One of the largest film fests in Canada, the Calgary International Film Festival (CIFF) is dedicated to honoring burgeoning moviemakers from around the world who possess an undying passion for their craft. This year’s festivities, which ran from September 25 through October 4, featured 188 Canadian and international film screenings from more than 100 countries. Best Canadian Feature was awarded to High Life; other honors included Best International Feature (Katalin Varga), Best Documentary (Tibet in Song) and People’s Choice (Lovers in a Dangerous Time).
MM recently caught up with CIFF program manager Trevor Smith to discuss this year’s event, including its exciting new “Mavericks Series” competition.
Kyle Rupprecht (MM): CIFF celebrated its 10th anniversary this year. What’s the secret to the fest’s continued success?
Trevor Smith (TS): I think a big part of what has made CIFF so successful is its determination to find and program the best in world cinema. I know that’s a cliche but when you’re a regional festival like us, you have little else to build on other than your core cinephile audience, regional culture and curatorial strength. I think that the industry and filmmaking community then begins to buy in and come when they trust that the root program, aesthetics and legit mandate is there. Plus, we’re a cool place to visit!
MM: What was your favorite memory from this year’s festivities? Was there one film you especially loved?
TS: My favorite memory was the closing ceremonies—the giving away of the first Mavericks prize ($25,000) to one of 10 new emerging talents. We brought these 10 amazing voices in cinema to our city from all over the globe and that energy, the films themselves and the “birthing” of this new venture was very special. I really believe that it proved to us more than anyone that you can, with curatorial focus (and a honking big prize), mobilize great talent and reward the best in renegade world filmmaking. Plus, meeting these gifted directors and pooling them together was a super achievement.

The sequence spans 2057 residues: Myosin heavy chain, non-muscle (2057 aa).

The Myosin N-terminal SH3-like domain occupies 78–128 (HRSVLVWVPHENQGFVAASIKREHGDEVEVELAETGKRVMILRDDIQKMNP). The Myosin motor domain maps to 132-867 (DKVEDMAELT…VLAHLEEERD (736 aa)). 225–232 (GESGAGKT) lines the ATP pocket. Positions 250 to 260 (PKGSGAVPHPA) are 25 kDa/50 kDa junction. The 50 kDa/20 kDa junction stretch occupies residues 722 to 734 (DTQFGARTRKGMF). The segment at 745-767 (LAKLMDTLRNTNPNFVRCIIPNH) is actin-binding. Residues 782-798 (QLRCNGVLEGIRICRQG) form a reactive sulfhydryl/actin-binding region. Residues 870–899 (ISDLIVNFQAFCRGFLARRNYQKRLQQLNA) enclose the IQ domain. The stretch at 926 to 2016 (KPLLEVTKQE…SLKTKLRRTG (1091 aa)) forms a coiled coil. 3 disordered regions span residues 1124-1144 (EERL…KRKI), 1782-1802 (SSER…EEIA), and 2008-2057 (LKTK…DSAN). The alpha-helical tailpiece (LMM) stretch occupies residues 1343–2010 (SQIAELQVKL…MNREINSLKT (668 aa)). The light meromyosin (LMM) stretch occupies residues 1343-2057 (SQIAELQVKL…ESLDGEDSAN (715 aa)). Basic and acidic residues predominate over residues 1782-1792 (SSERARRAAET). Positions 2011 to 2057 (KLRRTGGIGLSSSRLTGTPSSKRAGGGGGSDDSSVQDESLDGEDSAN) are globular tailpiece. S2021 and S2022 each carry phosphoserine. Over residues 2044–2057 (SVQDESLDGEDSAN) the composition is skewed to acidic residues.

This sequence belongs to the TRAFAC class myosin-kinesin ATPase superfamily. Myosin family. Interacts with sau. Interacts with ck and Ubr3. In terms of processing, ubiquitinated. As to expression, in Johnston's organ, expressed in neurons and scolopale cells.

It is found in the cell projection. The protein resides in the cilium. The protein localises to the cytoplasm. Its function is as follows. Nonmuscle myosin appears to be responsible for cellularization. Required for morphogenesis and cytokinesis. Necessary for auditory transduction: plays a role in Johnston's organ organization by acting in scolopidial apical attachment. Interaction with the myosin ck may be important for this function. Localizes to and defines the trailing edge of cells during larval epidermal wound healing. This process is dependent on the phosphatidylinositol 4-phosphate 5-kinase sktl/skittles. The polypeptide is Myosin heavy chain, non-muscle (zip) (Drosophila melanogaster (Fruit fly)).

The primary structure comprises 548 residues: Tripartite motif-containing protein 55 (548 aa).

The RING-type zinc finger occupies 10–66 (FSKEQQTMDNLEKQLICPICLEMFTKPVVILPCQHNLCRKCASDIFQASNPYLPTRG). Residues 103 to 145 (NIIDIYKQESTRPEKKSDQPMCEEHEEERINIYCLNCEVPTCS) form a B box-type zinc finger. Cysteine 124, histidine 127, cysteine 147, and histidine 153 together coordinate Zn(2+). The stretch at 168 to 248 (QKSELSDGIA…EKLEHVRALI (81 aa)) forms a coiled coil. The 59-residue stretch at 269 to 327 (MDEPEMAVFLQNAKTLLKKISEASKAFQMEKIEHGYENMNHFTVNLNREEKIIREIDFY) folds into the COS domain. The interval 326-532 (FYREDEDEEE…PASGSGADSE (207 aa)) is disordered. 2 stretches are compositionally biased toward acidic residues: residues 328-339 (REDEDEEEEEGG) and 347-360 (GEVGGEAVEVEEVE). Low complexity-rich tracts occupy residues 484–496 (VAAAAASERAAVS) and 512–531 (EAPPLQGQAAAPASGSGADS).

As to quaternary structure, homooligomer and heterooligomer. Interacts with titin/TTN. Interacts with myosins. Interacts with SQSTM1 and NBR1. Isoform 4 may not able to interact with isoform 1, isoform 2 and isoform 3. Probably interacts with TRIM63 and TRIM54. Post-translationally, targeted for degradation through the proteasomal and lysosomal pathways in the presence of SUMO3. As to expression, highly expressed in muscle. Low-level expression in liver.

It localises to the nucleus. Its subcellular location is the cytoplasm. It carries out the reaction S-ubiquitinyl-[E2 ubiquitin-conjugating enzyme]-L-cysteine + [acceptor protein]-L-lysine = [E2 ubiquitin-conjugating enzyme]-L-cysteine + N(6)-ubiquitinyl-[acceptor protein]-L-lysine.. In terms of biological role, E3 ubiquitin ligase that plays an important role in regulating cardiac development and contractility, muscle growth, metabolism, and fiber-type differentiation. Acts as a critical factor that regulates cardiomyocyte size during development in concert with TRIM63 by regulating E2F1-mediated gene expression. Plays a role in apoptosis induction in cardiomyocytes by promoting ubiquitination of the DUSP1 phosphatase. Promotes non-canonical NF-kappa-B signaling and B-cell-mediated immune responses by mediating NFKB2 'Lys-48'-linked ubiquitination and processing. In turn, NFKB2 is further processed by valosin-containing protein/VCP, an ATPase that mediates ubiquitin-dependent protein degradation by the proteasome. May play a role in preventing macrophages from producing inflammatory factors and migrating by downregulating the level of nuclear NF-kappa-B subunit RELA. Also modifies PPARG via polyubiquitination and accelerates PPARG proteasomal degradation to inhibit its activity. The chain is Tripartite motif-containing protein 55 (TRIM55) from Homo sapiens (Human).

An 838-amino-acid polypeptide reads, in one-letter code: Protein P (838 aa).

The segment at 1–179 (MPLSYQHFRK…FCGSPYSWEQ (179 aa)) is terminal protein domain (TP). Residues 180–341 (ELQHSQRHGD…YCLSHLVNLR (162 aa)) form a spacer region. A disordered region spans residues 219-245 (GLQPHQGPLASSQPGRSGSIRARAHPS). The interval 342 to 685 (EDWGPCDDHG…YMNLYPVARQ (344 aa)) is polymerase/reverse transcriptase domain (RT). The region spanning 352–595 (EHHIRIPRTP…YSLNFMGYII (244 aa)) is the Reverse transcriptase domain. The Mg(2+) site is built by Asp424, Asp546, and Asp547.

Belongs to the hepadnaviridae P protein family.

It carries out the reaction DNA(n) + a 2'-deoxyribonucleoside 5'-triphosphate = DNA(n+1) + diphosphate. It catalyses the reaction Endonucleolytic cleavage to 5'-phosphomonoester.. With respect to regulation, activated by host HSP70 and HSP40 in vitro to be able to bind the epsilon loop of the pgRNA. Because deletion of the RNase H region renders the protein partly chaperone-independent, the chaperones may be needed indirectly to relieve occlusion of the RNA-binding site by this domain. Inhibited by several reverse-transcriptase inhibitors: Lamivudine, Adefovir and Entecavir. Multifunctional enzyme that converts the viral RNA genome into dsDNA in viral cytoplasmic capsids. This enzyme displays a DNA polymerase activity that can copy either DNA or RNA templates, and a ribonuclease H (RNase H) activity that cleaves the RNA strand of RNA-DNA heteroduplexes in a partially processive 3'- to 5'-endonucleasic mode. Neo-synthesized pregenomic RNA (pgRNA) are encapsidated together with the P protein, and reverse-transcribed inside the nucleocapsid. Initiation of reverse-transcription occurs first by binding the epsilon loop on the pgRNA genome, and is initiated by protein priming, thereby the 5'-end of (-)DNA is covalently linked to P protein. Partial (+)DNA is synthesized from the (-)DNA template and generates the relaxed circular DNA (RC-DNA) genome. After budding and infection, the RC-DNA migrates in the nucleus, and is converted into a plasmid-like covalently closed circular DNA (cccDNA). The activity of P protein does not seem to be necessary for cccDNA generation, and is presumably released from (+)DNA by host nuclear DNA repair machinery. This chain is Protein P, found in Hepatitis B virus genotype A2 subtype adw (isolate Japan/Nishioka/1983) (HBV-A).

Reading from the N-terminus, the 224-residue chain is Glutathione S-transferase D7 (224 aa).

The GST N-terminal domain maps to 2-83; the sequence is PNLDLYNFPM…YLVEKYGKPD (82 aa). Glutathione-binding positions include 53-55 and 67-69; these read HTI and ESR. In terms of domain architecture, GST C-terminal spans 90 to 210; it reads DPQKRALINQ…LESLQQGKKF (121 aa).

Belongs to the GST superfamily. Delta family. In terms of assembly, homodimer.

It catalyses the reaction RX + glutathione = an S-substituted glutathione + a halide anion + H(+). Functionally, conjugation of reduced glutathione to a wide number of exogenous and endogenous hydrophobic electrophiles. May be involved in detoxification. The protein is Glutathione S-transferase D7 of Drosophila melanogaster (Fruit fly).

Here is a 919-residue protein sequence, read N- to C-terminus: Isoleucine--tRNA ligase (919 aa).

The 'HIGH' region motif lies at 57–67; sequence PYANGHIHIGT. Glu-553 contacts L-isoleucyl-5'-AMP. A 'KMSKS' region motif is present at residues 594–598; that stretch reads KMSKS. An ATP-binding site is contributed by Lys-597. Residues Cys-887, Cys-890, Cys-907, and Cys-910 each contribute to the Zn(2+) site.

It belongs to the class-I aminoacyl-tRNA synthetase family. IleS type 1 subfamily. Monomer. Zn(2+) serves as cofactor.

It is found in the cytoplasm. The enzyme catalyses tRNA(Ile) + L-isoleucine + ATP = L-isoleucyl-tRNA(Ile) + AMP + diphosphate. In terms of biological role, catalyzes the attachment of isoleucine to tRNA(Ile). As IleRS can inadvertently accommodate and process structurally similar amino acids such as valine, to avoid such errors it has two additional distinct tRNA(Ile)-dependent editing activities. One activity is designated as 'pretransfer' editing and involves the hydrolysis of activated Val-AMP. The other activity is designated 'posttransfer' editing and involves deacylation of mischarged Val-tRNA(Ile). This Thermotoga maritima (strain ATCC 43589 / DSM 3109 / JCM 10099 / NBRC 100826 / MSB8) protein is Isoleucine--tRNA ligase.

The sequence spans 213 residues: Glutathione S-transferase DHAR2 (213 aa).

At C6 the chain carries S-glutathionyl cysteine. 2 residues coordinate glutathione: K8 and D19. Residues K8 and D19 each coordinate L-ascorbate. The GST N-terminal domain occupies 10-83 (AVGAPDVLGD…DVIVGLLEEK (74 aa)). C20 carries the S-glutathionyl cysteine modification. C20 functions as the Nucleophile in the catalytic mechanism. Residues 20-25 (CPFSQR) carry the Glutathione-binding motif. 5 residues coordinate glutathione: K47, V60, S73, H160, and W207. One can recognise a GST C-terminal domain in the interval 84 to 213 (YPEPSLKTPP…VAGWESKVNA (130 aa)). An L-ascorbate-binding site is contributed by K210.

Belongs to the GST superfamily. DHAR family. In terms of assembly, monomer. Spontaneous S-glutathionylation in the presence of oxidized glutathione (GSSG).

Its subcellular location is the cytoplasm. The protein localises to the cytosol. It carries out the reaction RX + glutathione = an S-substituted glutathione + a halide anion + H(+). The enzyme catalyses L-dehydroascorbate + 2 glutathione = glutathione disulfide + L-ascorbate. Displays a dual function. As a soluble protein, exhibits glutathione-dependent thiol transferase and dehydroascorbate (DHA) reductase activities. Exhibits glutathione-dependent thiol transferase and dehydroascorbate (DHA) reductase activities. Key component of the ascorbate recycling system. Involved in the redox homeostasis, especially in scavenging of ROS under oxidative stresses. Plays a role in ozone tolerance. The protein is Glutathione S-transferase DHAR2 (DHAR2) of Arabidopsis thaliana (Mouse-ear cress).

Truthfully, the winner, Karaoke, was one of my top viewing experiences. The screener just showed up on my desk one day and the shock of its bravery and pacing left a big impression on me. The jury, clearly, saw similar merit and inventiveness.
MM: Tell us a little about Mavericks series. What criteria was used to judge the “maverick” films in competition? What made Chris Chong Chan Fui’s Karaoke stand out?
TS: The Mavericks series is a competition we designed to reflect our attitude as a city and region and make CIFF a destination for filmmakers looking to try something different. It’s a bit cowboy and really Albertan. We respect hard-working outsiders who do it their own way. Our region is founded on these frontier values. We wanted to celebrate new talent that crafts narrative cinema in inspiring, variant ways. We want to celebrate alternate models of storytelling. The series was really about voice and vision. We are looking for films that exemplify conviction to the ideas of its director… whether the experience is easy or not.
In my opinion good films push your expectations of what cinema can be and never take the standard route. The criteria were essentially three key points: Remarkability, form/style and overall effectiveness. In the end, the jury was looking for a bold, deftly handled story that illustrated immediate gifts and suggested future promise. We expect that all of our Maverick competitors reveal themselves to be long-running auteurs and stylists on red carpets around the world. We’re betting on it.
MM: Do you have any plans yet for the programming of the 2010 CIFF? If so, what are they?
TS: Naturally, I can’t wait to build Mavericks 2010. That being said, the whole program really matured this year and I want to keep the momentum going. We’ll likely be leaner, and even more focused on bringing outsider voices to the foothills of Canada and giving each of them a few good days of festing and Calgarian hospitality.
MM: Ten years from now (when CIFF will be celebrating its 20th anniversary), how do you think the fest will have changed? What will its reputation be?
TS: I’d hope that CIFF will have its own buzz and defined identity. Maybe that’s Mavericks; it’s too soon to tell. We don’t need to compare ourselves to any other festival necessarily. That’s key. Other juggernauts like TIFF do the big thing as well as humanly possible. I think we need to keep embracing our regionality by supporting Canadian cinema and jamming our own filmmaking talent up against the best the world has to offer. We live in a really beautiful part of the world, operate a world-class film industry, and have many intelligent film enthusiasts here. Ideally CIFF becomes a place on the industry calendar where they come to kick up their heels and hang out in a mellower, stimulating environment.
Visit http://www.calgaryfilm.com for more information.